Cultural Diversity in the Workplace: Issues and Strategies

By George Henderson | Go to book overview
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Communication in

Communication is a process by which a person sends a message--verbal or nonverbal or behavioral stimuli--to someone with the conscious intent of evoking a response. In reality, "one cannot not communicate" ( Watzlawick , Beavin & Jackson, 1967, p. 49). All human behavior is potentially a communication. The focus in this book is on behavior that is informative--any behavior, intentional or unintentional, interpreted by another person. Most of what is communicated is not interpreted as it was intended. Thus, effective communication is the process in which the receiver interprets the message in the same way intended by the sender. This is extremely difficult to do across cultures. An unknown author summarized the difficulty thusly: "I know you believe you understand what you think I said, but I am not sure you realize that what you heard is not what I meant!"


The overarching element of the manager-subordinate communication process is empathy. Subordinates are influenced to achieve organization goals when their supervisors project empathic credibility. Whether they come of their own free will or are coerced, most employees enter the diversity process with preconceived notions of what is interpersonally satisfying. Consequently, unless through communication managers and supervisors are able to establish rapport with subordinates, much of the diversity initiative will fail or will be inappropriately carried out. We cannot separate communication from culture. There have been numerous attempts to explain the importance of intercultural communication, trans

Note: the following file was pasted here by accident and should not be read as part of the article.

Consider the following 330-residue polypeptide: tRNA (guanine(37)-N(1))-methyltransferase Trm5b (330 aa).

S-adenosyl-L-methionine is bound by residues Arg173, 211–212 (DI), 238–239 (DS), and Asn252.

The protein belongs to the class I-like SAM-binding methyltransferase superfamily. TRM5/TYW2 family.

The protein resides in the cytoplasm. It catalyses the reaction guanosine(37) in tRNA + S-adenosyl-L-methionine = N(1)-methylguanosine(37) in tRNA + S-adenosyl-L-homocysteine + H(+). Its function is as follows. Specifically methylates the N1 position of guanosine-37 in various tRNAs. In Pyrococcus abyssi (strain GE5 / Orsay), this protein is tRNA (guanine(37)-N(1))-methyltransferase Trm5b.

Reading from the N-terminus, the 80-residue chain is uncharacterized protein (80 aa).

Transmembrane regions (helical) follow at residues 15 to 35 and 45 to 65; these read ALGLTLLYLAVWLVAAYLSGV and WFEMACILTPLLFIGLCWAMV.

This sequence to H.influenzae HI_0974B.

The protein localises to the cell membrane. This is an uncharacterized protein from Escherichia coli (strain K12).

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Cultural Diversity in the Workplace: Issues and Strategies


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